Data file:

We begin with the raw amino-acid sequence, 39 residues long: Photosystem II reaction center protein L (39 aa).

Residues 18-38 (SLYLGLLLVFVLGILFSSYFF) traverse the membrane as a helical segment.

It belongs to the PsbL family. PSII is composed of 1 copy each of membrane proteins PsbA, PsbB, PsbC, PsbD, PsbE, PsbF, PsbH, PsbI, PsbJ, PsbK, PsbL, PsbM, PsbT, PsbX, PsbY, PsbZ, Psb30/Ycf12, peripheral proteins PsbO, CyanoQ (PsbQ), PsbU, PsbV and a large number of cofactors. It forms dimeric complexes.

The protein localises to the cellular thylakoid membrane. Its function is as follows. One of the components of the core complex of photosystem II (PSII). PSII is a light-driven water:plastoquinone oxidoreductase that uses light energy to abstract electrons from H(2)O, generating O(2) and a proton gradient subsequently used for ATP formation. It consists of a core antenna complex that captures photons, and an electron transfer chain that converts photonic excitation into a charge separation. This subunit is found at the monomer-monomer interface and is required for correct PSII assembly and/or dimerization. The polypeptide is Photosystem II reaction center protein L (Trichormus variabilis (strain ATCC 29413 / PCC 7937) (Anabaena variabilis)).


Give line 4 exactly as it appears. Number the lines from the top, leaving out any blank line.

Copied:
The protein localises to the cellular thylakoid membrane. Its function is as follows. One of the components of the core complex of photosystem II (PSII). PSII is a light-driven water:plastoquinone oxidoreductase that uses light energy to abstract electrons from H(2)O, generating O(2) and a proton gradient subsequently used for ATP formation. It consists of a core antenna complex that captures photons, and an electron transfer chain that converts photonic excitation into a charge separation. This subunit is found at the monomer-monomer interface and is required for correct PSII assembly and/or dimerization. The polypeptide is Photosystem II reaction center protein L (Trichormus variabilis (strain ATCC 29413 / PCC 7937) (Anabaena variabilis)).